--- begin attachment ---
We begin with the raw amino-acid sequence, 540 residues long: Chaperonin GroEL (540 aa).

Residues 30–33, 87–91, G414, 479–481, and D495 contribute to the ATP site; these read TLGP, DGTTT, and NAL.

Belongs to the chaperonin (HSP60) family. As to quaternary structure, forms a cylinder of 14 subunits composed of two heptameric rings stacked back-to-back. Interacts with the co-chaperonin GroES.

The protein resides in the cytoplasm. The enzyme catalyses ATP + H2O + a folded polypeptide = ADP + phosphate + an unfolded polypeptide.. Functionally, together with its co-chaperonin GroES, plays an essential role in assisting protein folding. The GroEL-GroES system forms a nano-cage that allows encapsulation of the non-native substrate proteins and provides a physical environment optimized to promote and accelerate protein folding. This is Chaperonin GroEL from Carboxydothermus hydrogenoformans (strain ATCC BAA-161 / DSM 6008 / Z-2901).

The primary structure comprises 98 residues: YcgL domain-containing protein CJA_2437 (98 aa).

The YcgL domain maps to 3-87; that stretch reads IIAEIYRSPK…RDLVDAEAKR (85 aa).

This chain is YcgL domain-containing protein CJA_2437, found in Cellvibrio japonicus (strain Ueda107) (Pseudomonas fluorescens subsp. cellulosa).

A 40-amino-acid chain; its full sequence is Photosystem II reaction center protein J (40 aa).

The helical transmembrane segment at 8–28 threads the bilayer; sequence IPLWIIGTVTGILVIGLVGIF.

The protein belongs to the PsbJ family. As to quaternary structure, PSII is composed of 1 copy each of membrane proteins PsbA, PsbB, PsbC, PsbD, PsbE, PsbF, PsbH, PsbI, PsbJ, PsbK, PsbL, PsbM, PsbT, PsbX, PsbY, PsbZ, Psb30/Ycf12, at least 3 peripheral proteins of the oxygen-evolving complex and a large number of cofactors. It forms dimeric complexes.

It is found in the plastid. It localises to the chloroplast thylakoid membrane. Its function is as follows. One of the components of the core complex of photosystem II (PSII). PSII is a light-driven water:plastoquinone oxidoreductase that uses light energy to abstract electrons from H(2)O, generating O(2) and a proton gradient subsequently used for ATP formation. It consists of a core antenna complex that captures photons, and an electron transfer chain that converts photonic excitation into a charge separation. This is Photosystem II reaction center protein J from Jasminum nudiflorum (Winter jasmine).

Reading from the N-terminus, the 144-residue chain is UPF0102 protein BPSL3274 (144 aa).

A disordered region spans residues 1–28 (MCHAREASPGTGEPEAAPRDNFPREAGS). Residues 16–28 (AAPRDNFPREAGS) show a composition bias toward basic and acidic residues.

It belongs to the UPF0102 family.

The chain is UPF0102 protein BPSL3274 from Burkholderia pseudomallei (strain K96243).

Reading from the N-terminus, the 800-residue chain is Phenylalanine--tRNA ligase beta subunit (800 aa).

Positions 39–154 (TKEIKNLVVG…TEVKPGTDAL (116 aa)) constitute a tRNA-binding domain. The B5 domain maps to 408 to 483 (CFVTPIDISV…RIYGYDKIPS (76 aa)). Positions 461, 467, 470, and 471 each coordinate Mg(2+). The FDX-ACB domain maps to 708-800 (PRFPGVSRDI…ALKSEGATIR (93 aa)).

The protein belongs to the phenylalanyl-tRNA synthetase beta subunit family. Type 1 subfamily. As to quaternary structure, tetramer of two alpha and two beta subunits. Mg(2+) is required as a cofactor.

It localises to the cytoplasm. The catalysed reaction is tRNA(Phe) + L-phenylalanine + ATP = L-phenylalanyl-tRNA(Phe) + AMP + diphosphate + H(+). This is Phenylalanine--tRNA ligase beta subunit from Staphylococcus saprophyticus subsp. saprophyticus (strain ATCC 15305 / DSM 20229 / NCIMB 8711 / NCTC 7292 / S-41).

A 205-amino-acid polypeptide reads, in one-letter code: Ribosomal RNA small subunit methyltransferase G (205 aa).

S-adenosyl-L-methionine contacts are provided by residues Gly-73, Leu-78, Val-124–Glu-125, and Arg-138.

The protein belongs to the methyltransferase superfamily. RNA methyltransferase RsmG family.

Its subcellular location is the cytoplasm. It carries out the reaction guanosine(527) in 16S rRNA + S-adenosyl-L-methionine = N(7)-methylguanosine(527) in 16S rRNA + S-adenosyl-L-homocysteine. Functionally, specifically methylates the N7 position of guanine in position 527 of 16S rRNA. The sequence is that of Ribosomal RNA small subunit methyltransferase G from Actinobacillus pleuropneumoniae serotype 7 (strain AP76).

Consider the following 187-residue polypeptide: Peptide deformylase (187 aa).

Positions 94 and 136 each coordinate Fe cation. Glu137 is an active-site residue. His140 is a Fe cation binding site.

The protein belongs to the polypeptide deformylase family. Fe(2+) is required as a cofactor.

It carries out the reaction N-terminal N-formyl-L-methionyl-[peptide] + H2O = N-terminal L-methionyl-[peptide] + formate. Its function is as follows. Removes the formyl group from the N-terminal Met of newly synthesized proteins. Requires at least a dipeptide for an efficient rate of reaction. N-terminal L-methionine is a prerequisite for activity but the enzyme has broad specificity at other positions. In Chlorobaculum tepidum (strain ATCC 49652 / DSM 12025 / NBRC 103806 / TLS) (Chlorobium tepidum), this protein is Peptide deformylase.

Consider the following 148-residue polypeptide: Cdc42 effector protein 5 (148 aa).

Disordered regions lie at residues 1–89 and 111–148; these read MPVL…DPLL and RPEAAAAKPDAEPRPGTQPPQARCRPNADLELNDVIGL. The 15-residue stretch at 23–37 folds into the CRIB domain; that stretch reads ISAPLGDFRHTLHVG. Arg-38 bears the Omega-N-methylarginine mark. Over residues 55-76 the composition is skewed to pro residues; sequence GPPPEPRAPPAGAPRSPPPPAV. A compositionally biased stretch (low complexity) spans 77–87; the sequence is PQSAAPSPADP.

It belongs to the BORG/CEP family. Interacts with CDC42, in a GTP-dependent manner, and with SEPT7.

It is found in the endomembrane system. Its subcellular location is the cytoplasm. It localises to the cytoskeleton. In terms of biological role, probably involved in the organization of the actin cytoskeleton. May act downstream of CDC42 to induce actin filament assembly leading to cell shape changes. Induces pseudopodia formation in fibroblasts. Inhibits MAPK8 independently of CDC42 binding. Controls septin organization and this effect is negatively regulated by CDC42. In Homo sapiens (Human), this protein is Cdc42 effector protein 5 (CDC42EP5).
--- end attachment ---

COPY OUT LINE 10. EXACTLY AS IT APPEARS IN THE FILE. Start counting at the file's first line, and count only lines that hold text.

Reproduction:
The protein belongs to the PsbJ family. As to quaternary structure, PSII is composed of 1 copy each of membrane proteins PsbA, PsbB, PsbC, PsbD, PsbE, PsbF, PsbH, PsbI, PsbJ, PsbK, PsbL, PsbM, PsbT, PsbX, PsbY, PsbZ, Psb30/Ycf12, at least 3 peripheral proteins of the oxygen-evolving complex and a large number of cofactors. It forms dimeric complexes.